SCARRING AND ACNE SCARRING
Scarring occurs after injury to the skin and is a normal part of the body’s wound healing response. A normal scar is red and occasionally raised however will normally heal over a few months to become pale and flat. Scarring can be prominent and cause significant concern, especially acne scarring, hypertrophic scars and keloid scars. Post scarring pigment changes can also occur causing redness and hyperpigmentation.
TYPES OF SCARS
Some of the scars that we treat at Youth Lab include:
Hypertrophic scars - If a wound is impaired (eg infected) or there is tension on the wound then a hypertrophic scar may form. These are raised, thicker scars which may also be red in colour.
Keloid scars - These scars are abnormal scars where the exact cause is not fully known. They are more common in darker skin types and can occur immediately following an injury or many months later. They are firm, raised and can be red in colour, they often extend over the borders of the original wound and can occur even after very minor injury to the skin, such as bites. They can be painful, itchy and cause significant distress to those who have them due to the cosmetic appearance.
Acne scarring - Moderate to severe acne can result in post acne scarring (this occurs in 30%). This may include; small pitted scars, post-inflammatory hyperpigmentation and ice pick scars (deep and narrow), atrophic/depressed scars and rolling scars. Acne scarring occurs when the congested unit ruptures, releasing it’s content into the dermis. The skin is unable to produce enough collagen to repair itself, leaving a depression in the dermis. It is important to seek treatment for acne early as to prevent scarring which is more difficult to treat.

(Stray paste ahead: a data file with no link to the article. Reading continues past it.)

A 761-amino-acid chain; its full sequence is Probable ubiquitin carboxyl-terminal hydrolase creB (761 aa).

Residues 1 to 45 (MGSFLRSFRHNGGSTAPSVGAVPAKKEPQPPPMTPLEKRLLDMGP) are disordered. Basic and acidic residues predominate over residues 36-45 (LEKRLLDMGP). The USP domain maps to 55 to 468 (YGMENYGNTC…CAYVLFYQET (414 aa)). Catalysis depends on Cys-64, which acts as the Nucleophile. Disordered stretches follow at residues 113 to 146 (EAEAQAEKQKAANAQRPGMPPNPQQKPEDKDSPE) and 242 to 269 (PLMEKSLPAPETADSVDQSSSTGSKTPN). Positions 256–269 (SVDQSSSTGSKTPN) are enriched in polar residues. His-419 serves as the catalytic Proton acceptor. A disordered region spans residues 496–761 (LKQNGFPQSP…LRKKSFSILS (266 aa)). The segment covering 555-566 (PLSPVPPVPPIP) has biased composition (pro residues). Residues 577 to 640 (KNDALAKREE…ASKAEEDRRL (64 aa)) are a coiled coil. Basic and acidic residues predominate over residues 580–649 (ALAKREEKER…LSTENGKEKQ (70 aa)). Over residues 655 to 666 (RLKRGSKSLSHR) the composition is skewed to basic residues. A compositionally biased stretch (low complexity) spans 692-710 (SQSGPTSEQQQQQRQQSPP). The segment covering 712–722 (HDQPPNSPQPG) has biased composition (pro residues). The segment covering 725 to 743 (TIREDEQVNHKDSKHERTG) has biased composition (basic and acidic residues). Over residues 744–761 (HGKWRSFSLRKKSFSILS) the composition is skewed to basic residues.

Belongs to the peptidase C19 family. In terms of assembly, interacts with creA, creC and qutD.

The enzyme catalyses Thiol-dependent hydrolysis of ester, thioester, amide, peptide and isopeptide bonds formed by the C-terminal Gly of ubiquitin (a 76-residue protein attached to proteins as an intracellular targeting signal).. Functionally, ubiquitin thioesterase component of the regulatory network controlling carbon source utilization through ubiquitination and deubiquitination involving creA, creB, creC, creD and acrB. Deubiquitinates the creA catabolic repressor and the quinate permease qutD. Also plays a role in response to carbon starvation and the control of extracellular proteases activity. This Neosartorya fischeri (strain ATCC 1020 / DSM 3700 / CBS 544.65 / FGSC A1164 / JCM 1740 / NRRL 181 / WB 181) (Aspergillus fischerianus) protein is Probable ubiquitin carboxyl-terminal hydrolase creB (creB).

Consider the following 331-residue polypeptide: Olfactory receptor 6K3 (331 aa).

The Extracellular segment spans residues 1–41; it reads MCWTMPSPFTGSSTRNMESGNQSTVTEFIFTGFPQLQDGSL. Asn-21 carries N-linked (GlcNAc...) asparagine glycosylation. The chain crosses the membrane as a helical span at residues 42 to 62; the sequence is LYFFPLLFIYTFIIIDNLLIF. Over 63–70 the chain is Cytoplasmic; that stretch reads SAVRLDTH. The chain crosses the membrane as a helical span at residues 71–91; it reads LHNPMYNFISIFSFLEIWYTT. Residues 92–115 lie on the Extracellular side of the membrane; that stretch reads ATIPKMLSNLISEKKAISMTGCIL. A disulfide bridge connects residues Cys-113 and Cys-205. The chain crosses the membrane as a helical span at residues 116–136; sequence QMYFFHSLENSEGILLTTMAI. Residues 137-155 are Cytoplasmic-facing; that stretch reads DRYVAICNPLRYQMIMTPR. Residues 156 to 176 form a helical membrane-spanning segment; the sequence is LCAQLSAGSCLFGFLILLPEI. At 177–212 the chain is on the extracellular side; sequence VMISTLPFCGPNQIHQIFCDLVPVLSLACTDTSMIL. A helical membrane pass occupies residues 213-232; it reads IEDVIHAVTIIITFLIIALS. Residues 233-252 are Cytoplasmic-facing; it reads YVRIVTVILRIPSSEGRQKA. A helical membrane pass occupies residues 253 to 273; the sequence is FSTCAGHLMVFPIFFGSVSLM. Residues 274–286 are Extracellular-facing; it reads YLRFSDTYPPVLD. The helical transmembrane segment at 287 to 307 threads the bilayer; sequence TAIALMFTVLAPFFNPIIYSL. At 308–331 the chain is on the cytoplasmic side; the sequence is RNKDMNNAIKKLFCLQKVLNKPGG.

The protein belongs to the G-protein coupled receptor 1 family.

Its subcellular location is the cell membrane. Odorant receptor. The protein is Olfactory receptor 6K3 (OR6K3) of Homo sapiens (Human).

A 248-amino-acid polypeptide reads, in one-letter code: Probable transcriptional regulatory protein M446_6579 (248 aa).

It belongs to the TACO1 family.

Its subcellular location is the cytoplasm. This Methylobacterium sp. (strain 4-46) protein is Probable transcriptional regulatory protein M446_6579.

Stretch marks - These occur when the skin has been stretched and are very common following puberty, pregnancy, weight gain and after certain hormonal changes. Stretch marks, or striae, can occur on any part of the body but are most common on the breasts, abdomen and thighs. They appear as red or purple when they are fresh and will slowly fade over time to appear white or silver. They are depressions in the skin due to depletion and damage to the collagen fibres. They often become less noticeable but can be distressing for some individuals.
Post inflammatory colour changes - scarring can result in changes to skin colour such as hyperpigmentation and redness.
The majority of scars will settle over time and become less noticeable, such as hypertrophic scars and stretch marks. However other types of scars such as keloid scars and acne scarring on the face can persist and be devastating to the individual. Scars are generally quite difficult to treat and can persist and be resistant to treatment. A combination approach is generally used:
Topical treatments - Regular moisturisers and emollients such as oils and sorbolene cream. Certain cosmeceutical brands make scar specific ointments. Results of all clinical scar treatments are further enhanced and maintained with the use of appropriate skin care. This must be continued during the treatment course.
Silicone gel and silicone scar reduction patches - these must be applied constantly (24 hours a day) and treatment often continues for many months. Certain prescription silicone gels will be provided during scar treatments to enhance the results of other treatment methods.
Pressure therapy - This is often combined with topical corticosteroids over a long period of time for hypertrophic and keloid scars.